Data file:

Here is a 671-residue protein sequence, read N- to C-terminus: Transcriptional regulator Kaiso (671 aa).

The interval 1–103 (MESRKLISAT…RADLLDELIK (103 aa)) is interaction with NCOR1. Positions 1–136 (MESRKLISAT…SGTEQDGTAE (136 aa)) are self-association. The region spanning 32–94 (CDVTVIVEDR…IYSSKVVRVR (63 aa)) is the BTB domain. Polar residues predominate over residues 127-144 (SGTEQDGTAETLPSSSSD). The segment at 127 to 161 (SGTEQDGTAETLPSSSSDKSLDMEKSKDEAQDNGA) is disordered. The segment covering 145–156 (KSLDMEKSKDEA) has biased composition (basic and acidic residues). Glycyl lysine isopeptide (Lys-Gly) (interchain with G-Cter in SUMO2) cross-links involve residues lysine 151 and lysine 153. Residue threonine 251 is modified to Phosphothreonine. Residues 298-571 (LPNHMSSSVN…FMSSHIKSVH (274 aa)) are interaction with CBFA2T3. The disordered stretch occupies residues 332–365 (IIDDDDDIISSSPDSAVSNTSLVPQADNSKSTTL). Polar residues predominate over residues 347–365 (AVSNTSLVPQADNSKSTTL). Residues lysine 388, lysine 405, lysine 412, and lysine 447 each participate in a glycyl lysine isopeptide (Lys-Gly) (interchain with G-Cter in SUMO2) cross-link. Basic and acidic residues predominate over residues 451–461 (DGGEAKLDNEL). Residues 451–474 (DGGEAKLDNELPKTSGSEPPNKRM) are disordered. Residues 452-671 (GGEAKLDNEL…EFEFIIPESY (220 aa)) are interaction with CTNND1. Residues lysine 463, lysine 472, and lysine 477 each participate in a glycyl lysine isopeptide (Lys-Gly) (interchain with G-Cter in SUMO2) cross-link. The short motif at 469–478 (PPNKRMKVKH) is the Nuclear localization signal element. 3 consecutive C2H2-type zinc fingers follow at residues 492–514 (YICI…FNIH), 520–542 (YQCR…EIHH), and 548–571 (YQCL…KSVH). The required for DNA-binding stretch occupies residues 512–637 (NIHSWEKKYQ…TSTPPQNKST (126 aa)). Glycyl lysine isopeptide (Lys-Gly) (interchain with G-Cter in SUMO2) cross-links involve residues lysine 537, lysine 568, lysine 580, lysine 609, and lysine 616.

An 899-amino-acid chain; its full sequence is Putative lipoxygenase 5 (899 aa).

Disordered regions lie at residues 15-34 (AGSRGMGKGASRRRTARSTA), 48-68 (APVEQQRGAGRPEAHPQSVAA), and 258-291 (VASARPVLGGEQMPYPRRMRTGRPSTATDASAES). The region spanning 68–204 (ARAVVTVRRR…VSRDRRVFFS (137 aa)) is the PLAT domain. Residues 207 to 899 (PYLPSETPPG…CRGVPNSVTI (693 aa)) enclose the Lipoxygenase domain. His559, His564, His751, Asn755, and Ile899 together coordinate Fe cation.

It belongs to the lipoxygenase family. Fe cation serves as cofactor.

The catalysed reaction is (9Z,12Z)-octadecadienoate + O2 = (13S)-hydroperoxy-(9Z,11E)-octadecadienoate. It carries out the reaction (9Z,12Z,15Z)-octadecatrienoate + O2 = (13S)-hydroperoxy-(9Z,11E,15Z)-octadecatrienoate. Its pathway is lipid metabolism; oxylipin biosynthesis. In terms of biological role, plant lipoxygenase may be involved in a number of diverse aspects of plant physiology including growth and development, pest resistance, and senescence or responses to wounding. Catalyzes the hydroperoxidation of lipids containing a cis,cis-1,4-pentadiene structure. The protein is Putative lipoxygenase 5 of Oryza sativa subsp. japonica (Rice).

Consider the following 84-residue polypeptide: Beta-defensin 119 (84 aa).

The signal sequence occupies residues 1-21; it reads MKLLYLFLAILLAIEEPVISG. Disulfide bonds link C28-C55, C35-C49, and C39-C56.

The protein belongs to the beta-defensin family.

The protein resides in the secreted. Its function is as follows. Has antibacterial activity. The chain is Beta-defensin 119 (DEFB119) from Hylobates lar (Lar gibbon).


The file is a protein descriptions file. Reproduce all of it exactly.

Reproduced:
Here is a 671-residue protein sequence, read N- to C-terminus: Transcriptional regulator Kaiso (671 aa).

The interval 1–103 (MESRKLISAT…RADLLDELIK (103 aa)) is interaction with NCOR1. Positions 1–136 (MESRKLISAT…SGTEQDGTAE (136 aa)) are self-association. The region spanning 32–94 (CDVTVIVEDR…IYSSKVVRVR (63 aa)) is the BTB domain. Polar residues predominate over residues 127-144 (SGTEQDGTAETLPSSSSD). The segment at 127 to 161 (SGTEQDGTAETLPSSSSDKSLDMEKSKDEAQDNGA) is disordered. The segment covering 145–156 (KSLDMEKSKDEA) has biased composition (basic and acidic residues). Glycyl lysine isopeptide (Lys-Gly) (interchain with G-Cter in SUMO2) cross-links involve residues lysine 151 and lysine 153. Residue threonine 251 is modified to Phosphothreonine. Residues 298-571 (LPNHMSSSVN…FMSSHIKSVH (274 aa)) are interaction with CBFA2T3. The disordered stretch occupies residues 332–365 (IIDDDDDIISSSPDSAVSNTSLVPQADNSKSTTL). Polar residues predominate over residues 347–365 (AVSNTSLVPQADNSKSTTL). Residues lysine 388, lysine 405, lysine 412, and lysine 447 each participate in a glycyl lysine isopeptide (Lys-Gly) (interchain with G-Cter in SUMO2) cross-link. Basic and acidic residues predominate over residues 451–461 (DGGEAKLDNEL). Residues 451–474 (DGGEAKLDNELPKTSGSEPPNKRM) are disordered. Residues 452-671 (GGEAKLDNEL…EFEFIIPESY (220 aa)) are interaction with CTNND1. Residues lysine 463, lysine 472, and lysine 477 each participate in a glycyl lysine isopeptide (Lys-Gly) (interchain with G-Cter in SUMO2) cross-link. The short motif at 469–478 (PPNKRMKVKH) is the Nuclear localization signal element. 3 consecutive C2H2-type zinc fingers follow at residues 492–514 (YICI…FNIH), 520–542 (YQCR…EIHH), and 548–571 (YQCL…KSVH). The required for DNA-binding stretch occupies residues 512–637 (NIHSWEKKYQ…TSTPPQNKST (126 aa)). Glycyl lysine isopeptide (Lys-Gly) (interchain with G-Cter in SUMO2) cross-links involve residues lysine 537, lysine 568, lysine 580, lysine 609, and lysine 616.

An 899-amino-acid chain; its full sequence is Putative lipoxygenase 5 (899 aa).

Disordered regions lie at residues 15-34 (AGSRGMGKGASRRRTARSTA), 48-68 (APVEQQRGAGRPEAHPQSVAA), and 258-291 (VASARPVLGGEQMPYPRRMRTGRPSTATDASAES). The region spanning 68–204 (ARAVVTVRRR…VSRDRRVFFS (137 aa)) is the PLAT domain. Residues 207 to 899 (PYLPSETPPG…CRGVPNSVTI (693 aa)) enclose the Lipoxygenase domain. His559, His564, His751, Asn755, and Ile899 together coordinate Fe cation.

It belongs to the lipoxygenase family. Fe cation serves as cofactor.

The catalysed reaction is (9Z,12Z)-octadecadienoate + O2 = (13S)-hydroperoxy-(9Z,11E)-octadecadienoate. It carries out the reaction (9Z,12Z,15Z)-octadecatrienoate + O2 = (13S)-hydroperoxy-(9Z,11E,15Z)-octadecatrienoate. Its pathway is lipid metabolism; oxylipin biosynthesis. In terms of biological role, plant lipoxygenase may be involved in a number of diverse aspects of plant physiology including growth and development, pest resistance, and senescence or responses to wounding. Catalyzes the hydroperoxidation of lipids containing a cis,cis-1,4-pentadiene structure. The protein is Putative lipoxygenase 5 of Oryza sativa subsp. japonica (Rice).

Consider the following 84-residue polypeptide: Beta-defensin 119 (84 aa).

The signal sequence occupies residues 1-21; it reads MKLLYLFLAILLAIEEPVISG. Disulfide bonds link C28-C55, C35-C49, and C39-C56.

The protein belongs to the beta-defensin family.

The protein resides in the secreted. Its function is as follows. Has antibacterial activity. The chain is Beta-defensin 119 (DEFB119) from Hylobates lar (Lar gibbon).